PROBLEM OF CHINA'S ECONOMIC RECONSTRUCTION AND THE ATTITUDE OF THE UNITED STATES AND OTHER GOVERNMENTS RESPECTING FINANCIAL ASSISTANCE TO CHINA
893.51/6296 : Telegram The Chargé in the United Kingdom (Atherton) to the Secretary
LONDON, February 10, 1937—5 p. m.
[Received February 10—3:30 p. m.] 57. Cadogan 30 sent for me today and said he wanted to discuss the China Consortium,31 the formation and purpose of which he developed at some length adding that in its present form, instead of promoting the economic progress of China as its authors intended it was an obstacle which stood in the way of such action. He then went on to explain the reasons for which the Chinese have always regarded it with dislike and suspicion and pointed out that ways were now open to the Chinese to obtain money outside the Consortium. He mentioned a number of agreements for financing the import of materials signed with German, French and Belgian groups.
He then pointed out that Sir Charles Addis 32 after consultation with the British Government had addressed to the other members of the Consortium on October 1st last (and again on January 20 [21?] of this year) a letter 33 regarding the rescission of the open tender resolution adopted by the Consortium Council on May 15, 1922; 34 today the principle of open tender conflicted with the existing restrictions on foreign lending in the United Kingdom. He then handed me a lengthy memorandum which covered the same ground as his remarks and which ends as follows: “Therefore it seemed to His Majesty's Government that if the Consortium were to be free to negotiate loans with China, an essential preliminary must be the rescission of the resolution relating to open tender. The other groups have either not yet replied to Addis' proposal or have refused to accept it. 29 Continued from Foreign Relations, 1936, vol. IV, pp. 459-503.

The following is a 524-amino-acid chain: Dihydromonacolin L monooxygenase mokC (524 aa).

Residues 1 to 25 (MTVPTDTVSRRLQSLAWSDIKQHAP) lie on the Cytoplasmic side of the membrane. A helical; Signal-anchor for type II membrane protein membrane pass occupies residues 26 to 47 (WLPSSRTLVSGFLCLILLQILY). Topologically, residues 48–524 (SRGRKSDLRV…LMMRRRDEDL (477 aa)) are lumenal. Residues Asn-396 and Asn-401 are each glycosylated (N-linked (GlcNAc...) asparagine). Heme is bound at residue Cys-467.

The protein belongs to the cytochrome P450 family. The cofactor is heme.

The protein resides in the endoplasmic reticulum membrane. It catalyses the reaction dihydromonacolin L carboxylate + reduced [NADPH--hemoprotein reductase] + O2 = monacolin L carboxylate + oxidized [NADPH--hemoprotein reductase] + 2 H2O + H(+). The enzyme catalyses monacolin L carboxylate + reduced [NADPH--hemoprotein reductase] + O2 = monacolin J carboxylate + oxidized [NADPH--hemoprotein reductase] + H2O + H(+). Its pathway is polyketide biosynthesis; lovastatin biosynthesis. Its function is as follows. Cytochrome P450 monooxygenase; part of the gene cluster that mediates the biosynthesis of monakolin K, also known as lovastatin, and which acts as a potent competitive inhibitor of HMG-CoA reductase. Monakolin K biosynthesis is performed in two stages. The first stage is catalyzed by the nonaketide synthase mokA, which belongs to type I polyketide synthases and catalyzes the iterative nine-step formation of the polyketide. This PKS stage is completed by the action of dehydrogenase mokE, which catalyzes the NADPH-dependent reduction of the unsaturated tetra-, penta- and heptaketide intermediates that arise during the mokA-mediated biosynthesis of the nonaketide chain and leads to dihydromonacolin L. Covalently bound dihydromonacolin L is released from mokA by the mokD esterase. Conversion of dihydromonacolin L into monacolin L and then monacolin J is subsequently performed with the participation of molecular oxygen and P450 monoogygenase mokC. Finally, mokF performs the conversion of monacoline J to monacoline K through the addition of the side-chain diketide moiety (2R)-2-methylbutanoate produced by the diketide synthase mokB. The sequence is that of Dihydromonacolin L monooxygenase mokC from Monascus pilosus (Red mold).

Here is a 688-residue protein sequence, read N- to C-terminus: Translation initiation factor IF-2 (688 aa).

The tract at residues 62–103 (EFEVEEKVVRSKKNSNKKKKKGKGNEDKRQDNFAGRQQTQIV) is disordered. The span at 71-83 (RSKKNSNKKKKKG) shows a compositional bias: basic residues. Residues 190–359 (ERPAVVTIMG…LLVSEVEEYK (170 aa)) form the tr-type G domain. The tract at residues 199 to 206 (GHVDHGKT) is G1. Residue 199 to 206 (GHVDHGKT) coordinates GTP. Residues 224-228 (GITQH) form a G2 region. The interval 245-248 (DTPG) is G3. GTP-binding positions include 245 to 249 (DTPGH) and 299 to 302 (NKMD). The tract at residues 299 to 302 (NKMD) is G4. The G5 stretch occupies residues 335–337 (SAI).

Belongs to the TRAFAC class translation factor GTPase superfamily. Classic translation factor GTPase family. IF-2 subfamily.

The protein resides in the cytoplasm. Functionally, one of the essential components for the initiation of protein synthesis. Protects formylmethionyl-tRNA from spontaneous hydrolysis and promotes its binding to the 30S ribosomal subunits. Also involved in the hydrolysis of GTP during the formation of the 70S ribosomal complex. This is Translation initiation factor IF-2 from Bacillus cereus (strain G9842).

Sir Alexander Cadogan, British Deputy Under Secretary of State for Foreign Affairs.
1 For the China Consortium Agreement of October 15, 1920, see Foreign Relations, 1920, vol. 1, p. 576. ** Representative of the British Group of the China Consortium. * Neither printed.
See report of the Council of the Consortium, paragraph 30, Foreign Relations, 1922, vol. I, pp. 773, 778.